Trusting Your Child
As I was leaving my clinic one afternoon, I saw two mothers fighting over the allegation that son of one (M) had first hit the other one (S) and caused a big bruise. M’s mother was vehemently denying and kept insisting ‘My son can never start a fight!’
I thought, with kids being what they are, most parents would believe the allegation and may say, ‘I am sure he has done it’ and start reprimanding the child without even verifying the facts; and here this mother is so sure of her son! Is she sure of her upbringing or is the child so docile that she is certain, he will never start a fight? The mother, ideally, should have said ‘let me talk to him and find, if he did it; why did he do it?’
How much faith you should have in your child? This is one of the many tightropes, parents walk; more so today. One extreme is “my child can do no WRONG!” and other one is “You can never do anything RIGHT!”
It goes without saying, having faith or trusting your child is very important. Words matter – you may speak eloquently to encourage your child; but faith matters more. After all those words of encouragement at the first allegation against your child, if you turn around and scream at him, those words have no value! Every child needs lots of encouragement and also faith of his parents. Only a child who has faith of parents can garner faith of peers when a teenager and faith of colleagues when an adult.
Trust in your child has to come up in little doses; step wise. Like how you give freedom in little doses and step it up gradually. I will share an example, my youngest (V) when 11 yr, one day complained, ‘I have to be home from my friend’s party by 8 pm whereas Didi (B, then 16) can stay out till 9’!! I explained to her, ‘When B was your age, her limit also was 8; when she showed that she can be trusted to respect limits set, the limit is advanced. At 18 the limit may be 10 pm but that will depend on her respecting the trust imposed’. Today V is 28 and has never complained and never abused my faith in her.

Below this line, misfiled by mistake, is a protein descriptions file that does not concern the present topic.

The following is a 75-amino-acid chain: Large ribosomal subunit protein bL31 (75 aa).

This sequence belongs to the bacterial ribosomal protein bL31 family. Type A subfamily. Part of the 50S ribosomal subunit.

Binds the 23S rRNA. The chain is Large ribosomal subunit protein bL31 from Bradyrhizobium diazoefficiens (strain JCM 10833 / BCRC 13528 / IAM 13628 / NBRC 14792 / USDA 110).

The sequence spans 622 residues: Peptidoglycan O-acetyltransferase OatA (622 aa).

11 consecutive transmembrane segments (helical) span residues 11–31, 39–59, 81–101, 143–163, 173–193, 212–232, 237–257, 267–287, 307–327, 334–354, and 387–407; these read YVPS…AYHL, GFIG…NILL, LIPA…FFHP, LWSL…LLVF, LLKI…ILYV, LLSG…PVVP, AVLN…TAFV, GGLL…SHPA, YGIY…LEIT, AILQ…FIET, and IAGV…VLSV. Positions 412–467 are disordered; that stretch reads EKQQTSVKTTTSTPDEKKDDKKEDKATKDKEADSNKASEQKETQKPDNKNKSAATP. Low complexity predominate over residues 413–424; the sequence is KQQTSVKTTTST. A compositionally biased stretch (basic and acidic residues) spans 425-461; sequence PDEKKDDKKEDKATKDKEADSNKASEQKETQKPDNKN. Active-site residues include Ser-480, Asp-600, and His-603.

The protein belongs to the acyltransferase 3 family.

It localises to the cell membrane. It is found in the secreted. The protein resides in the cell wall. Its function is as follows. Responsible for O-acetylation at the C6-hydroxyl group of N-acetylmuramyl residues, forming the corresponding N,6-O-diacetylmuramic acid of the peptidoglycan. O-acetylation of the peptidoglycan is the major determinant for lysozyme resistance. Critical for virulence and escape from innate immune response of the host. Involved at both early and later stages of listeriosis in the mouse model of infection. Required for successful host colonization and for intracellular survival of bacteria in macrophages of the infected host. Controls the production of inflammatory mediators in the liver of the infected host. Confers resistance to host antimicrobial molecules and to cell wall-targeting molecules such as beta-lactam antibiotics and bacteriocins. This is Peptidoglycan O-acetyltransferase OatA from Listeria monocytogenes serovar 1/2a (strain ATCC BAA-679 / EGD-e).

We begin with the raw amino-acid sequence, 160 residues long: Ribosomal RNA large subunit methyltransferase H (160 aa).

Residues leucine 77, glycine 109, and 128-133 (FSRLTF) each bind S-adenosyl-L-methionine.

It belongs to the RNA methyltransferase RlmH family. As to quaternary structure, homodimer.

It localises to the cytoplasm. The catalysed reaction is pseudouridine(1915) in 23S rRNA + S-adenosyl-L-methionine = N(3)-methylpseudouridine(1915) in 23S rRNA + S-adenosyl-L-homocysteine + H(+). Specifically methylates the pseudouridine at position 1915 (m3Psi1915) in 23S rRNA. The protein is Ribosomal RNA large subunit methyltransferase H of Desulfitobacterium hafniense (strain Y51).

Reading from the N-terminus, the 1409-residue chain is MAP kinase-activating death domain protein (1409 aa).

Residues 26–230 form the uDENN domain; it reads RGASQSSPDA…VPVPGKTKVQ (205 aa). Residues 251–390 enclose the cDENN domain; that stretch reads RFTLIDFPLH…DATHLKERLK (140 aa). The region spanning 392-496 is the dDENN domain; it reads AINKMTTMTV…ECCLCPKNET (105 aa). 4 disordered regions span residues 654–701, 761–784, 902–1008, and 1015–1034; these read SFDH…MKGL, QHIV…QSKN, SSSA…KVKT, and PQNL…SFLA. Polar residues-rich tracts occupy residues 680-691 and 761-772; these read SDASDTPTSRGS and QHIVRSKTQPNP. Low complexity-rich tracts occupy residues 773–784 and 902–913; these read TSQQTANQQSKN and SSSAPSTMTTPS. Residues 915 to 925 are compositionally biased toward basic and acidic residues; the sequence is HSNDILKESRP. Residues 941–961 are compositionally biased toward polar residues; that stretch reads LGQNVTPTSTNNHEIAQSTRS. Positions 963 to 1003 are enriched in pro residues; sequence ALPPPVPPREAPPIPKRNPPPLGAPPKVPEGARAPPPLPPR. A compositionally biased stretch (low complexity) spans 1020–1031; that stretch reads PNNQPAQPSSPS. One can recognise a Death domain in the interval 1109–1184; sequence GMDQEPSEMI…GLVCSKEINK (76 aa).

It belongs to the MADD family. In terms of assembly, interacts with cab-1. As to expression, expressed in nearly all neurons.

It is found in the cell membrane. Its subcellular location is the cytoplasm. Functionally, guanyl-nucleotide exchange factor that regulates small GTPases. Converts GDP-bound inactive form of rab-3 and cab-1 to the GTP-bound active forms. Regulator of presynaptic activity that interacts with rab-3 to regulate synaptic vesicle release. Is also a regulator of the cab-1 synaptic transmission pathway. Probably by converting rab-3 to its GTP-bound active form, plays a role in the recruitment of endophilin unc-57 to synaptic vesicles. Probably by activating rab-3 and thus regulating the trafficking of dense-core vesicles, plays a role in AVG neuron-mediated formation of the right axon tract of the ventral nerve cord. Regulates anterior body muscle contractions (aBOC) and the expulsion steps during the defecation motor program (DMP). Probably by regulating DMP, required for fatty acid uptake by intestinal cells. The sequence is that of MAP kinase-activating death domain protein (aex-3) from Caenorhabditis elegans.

On the other hand, while we all would love to believe ‘my child is an angel, can never hit anyone’; turning a blind eye to their transgressions or always living in denial mode is also not the answer. Such parents tend to cover up mis-deeds of the child just to preserve the facade they have created. These parents make all sorts of excuses for their kids and they expect everyone else to, also believe their own incorrect vision about their child. Slowly, the child begins to believe that he/ she can do NO wrong and if someone is calling it wrong, the authority figure (teacher or parent of another child or an aunt) are bullying him/ her.
Such protected children or who believe they are perfect (how easy it is to believe it; more so if your parents say that) grow up to be either depressed or not adjusting well in life. Their parents never let them just live and learn – learn consequences – learn to cope – and learn to say “I am sorry! I made a mistake, I hit him with a bat and I am responsible.” And promise never to do it again.
Faith/ trust in your child should be on a ‘slider’ model; it can progress with him/ her respecting freedom given; limits/ rules set or it can slide down with any proven transgression/ act of misbehavior, which should then be followed with some act of discipline.
Dr Chander Asrani, father to three daughters and grand father to one, is a post-graduate in Family Medicine. He has over 35 years in clinical practice, launched www.growingwell.com in 2000 and since then has been writing on various subjects. Know more about him at about.me/drasrani.